A sunny Sunday, yay! The weather report for Bryce (which is at almost 9000feet) showed that it was currently 30, with a high projected for 55. We bundled up. While Evan showered, Larry and I went in search of breakfast and some sandwiches for lunch. Not much was open in Springdale at seven in the morning, but we figured the coffee shop would be. The Mean Bean (there's definitely a funky granola subset in Springdale) had some nice sandwiches on their blackboard, so we ordered some breakfast wraps and sandwiches.
We took the road north through Zion. Oh my goodness, yesterday didn't even hint at how lovely this canyon is. High sweeping red rocks, and then as you continue there's a different rock, more striated and deeply layered.
I was still on my Petroglyph hunt, so we stopped at the ranger station outside the tunnel. From the hints I'd seen online, I'd guessed they were in this area. We were told that yes, there are all sorts of ruins, petroglyphs, even native burial grounds. But. After some remains were vandalized, the Park Service stopped telling people about them, and even the new rangers are not given the locations. If you really want to see them, you need to apply, make an appointment, and be briefed on how to visit to not leave an impact. Food for thought.
We continued on, driving the switchbacks leading further up to the top of the canyon, and past Checkerboard Mesa. The landscape flattened as we headed over the plateau and out of the Park. And yes, still plenty of patches of snow! Turned at the bustling crossroads (not), and then headed down to Bryce. A long dreary road, through a narrow strip of valley with scattered ranches and ramshackle towns. A bit faster than necessary, and when doing 75 in a 65 zone we were pulled over by one of Utah's finest. Larry was contrite and polite, (and only 10 over the limit, probably a small ticket) so the officer ,who looked Dan's age, let him off with a warning.
Drove through Red Canyon, where the red hoodoos gave a small sample of what was to come. With more time in the area, this would be a nice little park to visit.
At Bryce, we first stopped at the Visitor's Center. Don't waste 20 minutes of your life on the orientation video, filled with so much ponderous purple prose any English teacher would give the writer a C. We grabbed our maps and fled. Our plan was to do the combination of the Navajo Loop Trail and the Queen's Garden Trail, about 3 miles down into the canyon and then back up. Even the sight from the rim was amazing, and someone not interested in hiking would have a fine visit just strolling the paved rim trail between Sunset and Sunrise Points, as many people were doing.
We headed down the steep trail. And down, and did I mention steep? And snow?
It was amazing to be below the rim, getting closer to the rock formations and hoodoos, seeing the different shades of rock around every bend.
I will freely admit to not necessarily a fear, more of a deep uneasiness with heights and sharp drops. It's the fear of slipping that I have more issue with, and the snowy/muddy/icy patches on the sloping trail were giving me some trouble, coupled with the slight vertigo. I also get a bit queasy at high altitudes. I was keeping hydrated, clutching Larry's arm when necessary over slippery patches, and looking at the path when looking at the drop wasn't a good idea. After about a mile my darling husband asked if I wanted to turn back. It was hard to say how much further we would have to go to hit the bottom, and the trail was getting slicker. So, we did an about-face, and climbed back up. I was much happier going in this direction, and figured hey, we're still seeing the hoodoos and working off the breakfast.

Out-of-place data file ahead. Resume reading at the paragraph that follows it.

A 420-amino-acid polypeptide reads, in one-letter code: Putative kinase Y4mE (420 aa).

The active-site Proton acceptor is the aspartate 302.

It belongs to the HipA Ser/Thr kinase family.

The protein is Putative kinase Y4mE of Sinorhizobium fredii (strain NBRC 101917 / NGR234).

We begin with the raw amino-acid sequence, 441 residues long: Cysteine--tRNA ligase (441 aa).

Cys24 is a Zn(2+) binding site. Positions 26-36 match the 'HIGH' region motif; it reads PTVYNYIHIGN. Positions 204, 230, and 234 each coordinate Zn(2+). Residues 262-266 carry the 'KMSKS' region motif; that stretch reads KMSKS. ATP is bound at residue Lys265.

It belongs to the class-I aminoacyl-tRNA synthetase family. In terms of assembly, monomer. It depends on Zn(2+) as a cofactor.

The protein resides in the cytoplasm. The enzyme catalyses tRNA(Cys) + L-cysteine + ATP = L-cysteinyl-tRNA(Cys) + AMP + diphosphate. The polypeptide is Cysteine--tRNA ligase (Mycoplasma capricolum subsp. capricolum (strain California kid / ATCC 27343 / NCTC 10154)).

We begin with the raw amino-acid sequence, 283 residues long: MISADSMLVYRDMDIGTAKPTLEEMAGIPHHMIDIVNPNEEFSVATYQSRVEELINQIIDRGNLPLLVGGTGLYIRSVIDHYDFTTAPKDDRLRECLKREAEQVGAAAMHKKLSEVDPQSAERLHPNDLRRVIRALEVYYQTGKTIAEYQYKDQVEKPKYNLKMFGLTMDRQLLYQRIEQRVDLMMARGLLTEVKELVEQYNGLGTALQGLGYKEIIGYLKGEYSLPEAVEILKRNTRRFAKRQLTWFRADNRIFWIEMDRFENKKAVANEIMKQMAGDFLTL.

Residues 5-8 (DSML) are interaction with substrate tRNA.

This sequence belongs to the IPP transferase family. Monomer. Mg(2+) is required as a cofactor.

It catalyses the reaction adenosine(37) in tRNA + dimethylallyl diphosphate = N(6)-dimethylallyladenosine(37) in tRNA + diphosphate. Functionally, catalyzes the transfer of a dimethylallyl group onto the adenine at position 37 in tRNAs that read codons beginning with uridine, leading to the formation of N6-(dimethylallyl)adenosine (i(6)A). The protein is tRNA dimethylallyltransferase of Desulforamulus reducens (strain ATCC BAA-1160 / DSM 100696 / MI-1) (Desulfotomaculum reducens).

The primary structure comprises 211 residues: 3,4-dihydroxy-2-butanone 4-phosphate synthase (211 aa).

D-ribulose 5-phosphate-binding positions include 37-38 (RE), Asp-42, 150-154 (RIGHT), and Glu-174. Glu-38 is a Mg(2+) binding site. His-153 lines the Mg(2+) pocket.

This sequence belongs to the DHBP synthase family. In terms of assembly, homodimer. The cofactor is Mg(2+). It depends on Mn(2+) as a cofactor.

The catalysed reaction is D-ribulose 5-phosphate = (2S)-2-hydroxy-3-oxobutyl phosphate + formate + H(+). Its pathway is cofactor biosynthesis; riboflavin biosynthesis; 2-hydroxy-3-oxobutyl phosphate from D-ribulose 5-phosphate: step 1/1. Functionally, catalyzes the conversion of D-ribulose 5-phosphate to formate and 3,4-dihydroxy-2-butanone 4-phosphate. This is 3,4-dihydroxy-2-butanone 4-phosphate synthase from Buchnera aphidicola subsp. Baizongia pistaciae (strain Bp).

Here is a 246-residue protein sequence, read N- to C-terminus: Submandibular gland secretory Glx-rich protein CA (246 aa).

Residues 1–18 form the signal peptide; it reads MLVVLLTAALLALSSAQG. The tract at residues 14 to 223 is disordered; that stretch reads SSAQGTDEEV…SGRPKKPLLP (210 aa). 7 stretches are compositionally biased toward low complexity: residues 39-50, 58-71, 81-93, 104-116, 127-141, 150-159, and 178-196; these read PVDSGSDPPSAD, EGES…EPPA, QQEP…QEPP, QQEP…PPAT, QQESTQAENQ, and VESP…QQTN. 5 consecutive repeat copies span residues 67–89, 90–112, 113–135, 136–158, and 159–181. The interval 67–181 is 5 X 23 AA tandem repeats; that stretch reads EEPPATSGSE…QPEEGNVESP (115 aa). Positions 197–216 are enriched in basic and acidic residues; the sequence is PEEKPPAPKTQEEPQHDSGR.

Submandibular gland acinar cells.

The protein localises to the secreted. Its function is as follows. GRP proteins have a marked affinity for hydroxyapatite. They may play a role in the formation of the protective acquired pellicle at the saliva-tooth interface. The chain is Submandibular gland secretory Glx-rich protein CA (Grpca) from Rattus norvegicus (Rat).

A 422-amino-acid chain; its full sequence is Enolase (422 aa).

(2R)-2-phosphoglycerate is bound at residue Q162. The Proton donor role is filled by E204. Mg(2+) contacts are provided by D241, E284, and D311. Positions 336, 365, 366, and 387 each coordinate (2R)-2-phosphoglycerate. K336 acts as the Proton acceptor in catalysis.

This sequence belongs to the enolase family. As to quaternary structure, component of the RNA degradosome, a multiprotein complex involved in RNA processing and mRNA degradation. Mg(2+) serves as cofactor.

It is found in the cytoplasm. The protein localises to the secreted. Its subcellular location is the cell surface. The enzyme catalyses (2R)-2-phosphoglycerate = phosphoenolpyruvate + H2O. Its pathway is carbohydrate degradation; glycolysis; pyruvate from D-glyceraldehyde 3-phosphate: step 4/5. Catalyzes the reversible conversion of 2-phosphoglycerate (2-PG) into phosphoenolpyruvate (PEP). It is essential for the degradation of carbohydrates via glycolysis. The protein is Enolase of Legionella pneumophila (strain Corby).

So, back at the top, we gulped more water and rested a bit. We went over to the start of the Queen's Garden trail, and started down that one. This has a gentler descent, and since the sun hits this area of the canyon the path was dry. Much happier hiking, and just as beautiful. It ends at about a mile down, where we rested and ate lunch on a log. Very good sandwiches, by the way.
We headed back up the trail, stopping every now and then in some shade. It was hot by then, and I was down to a tank top. Poor Larry hadn't brought a t-shirt, so was still in long sleeves.
There was an older couple slowly making their way back up the trail, assisted by their hiking poles. I tell you, I hope to still be able to do a quarter of this hike when I'm in my mid 60's. They looked to be in decent shape and well prepared, but we still kept an eye on them as the gentleman got redder. . There's a bench on the trail, and I was really annoyed by the group of hikers who did not get up as they saw this couple approach. Note to hikers--don't make others ask for a bench, just casually get your asses up when you see others who might need it more than you. OK, PSA over.
Afterward we drove north to the end of the Park, and then stopped at a few of the viewpoints on the way back. Bryce Point is an astonishing place to sit for a while. You can almost see a full 280 degrees, with the vast areas of hoodoos, grottoes, more canyons, forests, far-off mountains.
Drove back down to Zion, stopping every now and then. Saw these cute mountain goats.
Dinner at Oscars, another hippy-dippy place in Springdale. Good turkey burger, and I splurged on the excellent sweet potato fries..